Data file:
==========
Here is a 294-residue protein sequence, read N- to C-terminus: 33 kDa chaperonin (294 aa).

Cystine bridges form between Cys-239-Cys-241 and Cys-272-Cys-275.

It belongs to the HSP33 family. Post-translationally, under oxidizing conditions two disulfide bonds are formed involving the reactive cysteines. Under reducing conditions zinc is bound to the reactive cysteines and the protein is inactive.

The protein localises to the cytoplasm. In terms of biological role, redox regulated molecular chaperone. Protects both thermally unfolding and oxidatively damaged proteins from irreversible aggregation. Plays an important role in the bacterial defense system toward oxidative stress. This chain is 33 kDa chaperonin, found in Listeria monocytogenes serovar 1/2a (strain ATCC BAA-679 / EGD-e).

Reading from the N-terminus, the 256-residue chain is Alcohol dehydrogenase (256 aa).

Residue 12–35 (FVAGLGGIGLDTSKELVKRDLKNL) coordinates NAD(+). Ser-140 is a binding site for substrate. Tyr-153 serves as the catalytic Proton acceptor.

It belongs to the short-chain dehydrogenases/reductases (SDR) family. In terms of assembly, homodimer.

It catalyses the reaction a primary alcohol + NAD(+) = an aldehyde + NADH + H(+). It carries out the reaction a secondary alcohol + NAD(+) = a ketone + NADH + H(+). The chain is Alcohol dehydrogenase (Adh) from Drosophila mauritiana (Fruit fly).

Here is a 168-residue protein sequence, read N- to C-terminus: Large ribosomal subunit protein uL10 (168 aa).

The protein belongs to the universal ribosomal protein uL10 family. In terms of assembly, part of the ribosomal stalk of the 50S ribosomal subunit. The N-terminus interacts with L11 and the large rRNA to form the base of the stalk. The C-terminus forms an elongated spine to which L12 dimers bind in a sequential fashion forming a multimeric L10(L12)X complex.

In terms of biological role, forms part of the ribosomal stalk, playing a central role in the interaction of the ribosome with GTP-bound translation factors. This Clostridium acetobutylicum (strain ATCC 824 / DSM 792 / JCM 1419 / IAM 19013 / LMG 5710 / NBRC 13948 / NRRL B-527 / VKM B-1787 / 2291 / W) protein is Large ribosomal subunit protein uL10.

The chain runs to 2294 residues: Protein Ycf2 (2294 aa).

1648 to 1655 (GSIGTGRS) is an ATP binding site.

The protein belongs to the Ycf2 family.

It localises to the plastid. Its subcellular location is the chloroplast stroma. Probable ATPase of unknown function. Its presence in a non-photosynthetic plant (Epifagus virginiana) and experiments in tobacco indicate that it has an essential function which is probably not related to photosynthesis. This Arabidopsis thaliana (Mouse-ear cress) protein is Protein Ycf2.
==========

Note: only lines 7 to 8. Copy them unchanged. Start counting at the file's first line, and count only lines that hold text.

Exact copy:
It belongs to the short-chain dehydrogenases/reductases (SDR) family. In terms of assembly, homodimer.

It catalyses the reaction a primary alcohol + NAD(+) = an aldehyde + NADH + H(+). It carries out the reaction a secondary alcohol + NAD(+) = a ketone + NADH + H(+). The chain is Alcohol dehydrogenase (Adh) from Drosophila mauritiana (Fruit fly).